Copyright information:  information content copyright owned by Cat World expires 70 years from March 1973 at which time the information minus the research notes may be placed in the public domain.
Research Note:  Here is an article which has been partially converted for online presentation.  It is from the March/April 1974  issue of Cat World which holds the copyright for the text.  This text has not been split into separate files so that it makes for easier printing.  Question:  Is it better to allow for printing or optimize for reading and information chunking.  Note the graphics additions to visually break the text.  Note the bolding of terms and the links to other information -- which add a new original dimension to the work and enhance the information offering.

Sex Chromosomes and Sex Determination

The sex of each kitten is decided by a pair of chromosomes known as the sex chromosomes; all other chromosomes being known as autosomes. The characters inherited along with the sex chromosomes are known as sex linked or sex limited characters and those inherited irrespective of the sex chromosomes are known as autosomal characters. Sex limited characters are caused by genes that can affect only one sex because of the sex chromosome on which they are inherited or because of the physiological differences between sexes. In man there is a gene, inherited along with the Y chromosome, causing him to have hairy ears. An example of a sex linked gene in the domestic cat is red coat color (described by geneticists as orange) and an example of an autosomal character in the cat is agouti.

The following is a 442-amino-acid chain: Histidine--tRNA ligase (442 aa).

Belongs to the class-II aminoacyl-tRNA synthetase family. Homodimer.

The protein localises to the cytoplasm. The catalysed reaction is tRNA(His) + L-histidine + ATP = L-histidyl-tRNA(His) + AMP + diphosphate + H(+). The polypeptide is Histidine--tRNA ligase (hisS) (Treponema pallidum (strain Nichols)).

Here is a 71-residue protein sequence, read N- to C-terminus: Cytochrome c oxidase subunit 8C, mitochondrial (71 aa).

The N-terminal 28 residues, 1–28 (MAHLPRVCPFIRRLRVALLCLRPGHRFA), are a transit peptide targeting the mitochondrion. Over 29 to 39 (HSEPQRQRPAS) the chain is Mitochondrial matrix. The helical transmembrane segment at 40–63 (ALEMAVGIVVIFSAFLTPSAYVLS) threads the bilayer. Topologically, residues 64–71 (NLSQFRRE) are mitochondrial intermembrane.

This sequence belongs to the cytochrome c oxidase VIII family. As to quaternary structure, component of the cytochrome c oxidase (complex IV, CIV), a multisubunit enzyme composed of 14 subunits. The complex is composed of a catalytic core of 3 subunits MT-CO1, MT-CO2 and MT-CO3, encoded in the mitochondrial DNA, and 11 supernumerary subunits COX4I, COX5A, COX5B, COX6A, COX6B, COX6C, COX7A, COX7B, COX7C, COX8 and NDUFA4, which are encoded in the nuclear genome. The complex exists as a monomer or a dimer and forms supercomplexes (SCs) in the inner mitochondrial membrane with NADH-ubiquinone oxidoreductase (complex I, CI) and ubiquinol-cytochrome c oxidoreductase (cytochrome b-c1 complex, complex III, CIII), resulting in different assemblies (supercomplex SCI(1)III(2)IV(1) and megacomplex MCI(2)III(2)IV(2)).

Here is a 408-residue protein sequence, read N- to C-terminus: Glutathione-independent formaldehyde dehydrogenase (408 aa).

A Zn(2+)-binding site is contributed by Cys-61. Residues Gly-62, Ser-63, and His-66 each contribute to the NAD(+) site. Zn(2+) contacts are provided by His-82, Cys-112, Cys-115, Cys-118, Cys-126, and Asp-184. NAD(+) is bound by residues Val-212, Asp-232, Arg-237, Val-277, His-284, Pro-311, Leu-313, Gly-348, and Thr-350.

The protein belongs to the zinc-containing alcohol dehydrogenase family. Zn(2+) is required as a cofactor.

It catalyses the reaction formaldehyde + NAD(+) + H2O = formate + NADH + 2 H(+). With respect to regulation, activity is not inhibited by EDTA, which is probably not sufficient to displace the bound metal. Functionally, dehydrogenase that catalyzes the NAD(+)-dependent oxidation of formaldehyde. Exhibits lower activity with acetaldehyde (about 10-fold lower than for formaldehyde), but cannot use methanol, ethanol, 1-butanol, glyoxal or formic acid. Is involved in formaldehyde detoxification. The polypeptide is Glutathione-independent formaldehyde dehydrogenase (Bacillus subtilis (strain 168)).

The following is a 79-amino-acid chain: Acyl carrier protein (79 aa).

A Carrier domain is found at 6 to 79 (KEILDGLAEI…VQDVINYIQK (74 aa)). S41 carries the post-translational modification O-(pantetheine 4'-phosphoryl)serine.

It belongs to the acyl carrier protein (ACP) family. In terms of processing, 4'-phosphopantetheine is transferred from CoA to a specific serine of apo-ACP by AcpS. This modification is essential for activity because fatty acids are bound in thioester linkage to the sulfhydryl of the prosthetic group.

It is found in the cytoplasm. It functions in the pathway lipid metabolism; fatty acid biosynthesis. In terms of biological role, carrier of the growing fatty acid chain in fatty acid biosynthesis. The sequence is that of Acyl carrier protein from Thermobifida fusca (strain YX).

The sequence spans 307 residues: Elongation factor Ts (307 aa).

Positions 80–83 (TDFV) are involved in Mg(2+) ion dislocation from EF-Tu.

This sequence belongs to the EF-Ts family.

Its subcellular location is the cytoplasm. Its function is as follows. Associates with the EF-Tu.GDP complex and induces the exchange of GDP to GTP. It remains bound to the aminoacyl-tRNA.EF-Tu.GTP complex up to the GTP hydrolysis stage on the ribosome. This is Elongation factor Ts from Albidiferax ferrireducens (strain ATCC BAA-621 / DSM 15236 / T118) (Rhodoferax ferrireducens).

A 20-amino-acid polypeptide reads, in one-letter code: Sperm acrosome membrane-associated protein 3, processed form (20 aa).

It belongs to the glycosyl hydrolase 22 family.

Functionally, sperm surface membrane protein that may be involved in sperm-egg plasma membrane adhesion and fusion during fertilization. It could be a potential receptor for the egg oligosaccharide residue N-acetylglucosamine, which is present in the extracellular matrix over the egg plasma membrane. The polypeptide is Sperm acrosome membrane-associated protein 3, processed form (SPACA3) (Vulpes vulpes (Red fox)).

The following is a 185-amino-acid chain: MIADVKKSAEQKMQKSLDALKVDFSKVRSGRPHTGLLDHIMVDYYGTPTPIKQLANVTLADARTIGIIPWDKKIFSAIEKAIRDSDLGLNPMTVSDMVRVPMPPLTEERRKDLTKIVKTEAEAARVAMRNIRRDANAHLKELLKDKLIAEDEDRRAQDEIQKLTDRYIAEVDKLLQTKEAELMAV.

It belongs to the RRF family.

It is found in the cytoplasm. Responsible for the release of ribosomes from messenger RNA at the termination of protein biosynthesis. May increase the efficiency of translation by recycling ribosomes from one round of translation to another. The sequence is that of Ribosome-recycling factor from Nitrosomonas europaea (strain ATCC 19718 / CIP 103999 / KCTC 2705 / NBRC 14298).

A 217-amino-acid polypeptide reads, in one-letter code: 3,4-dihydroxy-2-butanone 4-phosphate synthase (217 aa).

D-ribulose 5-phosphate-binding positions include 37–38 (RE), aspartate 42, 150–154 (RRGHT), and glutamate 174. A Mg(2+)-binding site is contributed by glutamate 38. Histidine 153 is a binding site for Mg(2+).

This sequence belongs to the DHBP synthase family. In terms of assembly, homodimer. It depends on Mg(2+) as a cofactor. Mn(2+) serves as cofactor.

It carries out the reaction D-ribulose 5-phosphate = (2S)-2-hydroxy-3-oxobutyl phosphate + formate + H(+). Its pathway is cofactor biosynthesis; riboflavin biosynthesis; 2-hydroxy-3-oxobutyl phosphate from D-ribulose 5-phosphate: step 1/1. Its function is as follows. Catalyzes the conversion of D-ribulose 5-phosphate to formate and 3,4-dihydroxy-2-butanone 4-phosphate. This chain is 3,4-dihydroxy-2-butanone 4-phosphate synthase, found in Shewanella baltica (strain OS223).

There are two types of sex linked chromosome -- the X chromosome and the Y chromosome. The female cat has an identical chromosome pair XX and the male has a dissimilar pair XY. All the ova produced by the female will have only one X chromosome in addition to the autosomes while all the spermatozoa produced by the male may have either an X or a Y chromosome in addition to the autosomes. In other words the female is only capable of producing eggs with an X chromosome while the male will produce equal numbers of spermatozoa carrying Y and X. If the ovum is fertilized by a spermatozoon  carrying the X chromosome then the resultant kitten will have two X chromosomes (XX) and will be a female. If, on the other hand, the ovum is fertilized by a spermatozoon carrying the Y chromosome then the resultant kitten will have one X chromosome and one Y chromosome (XY) and will be a male.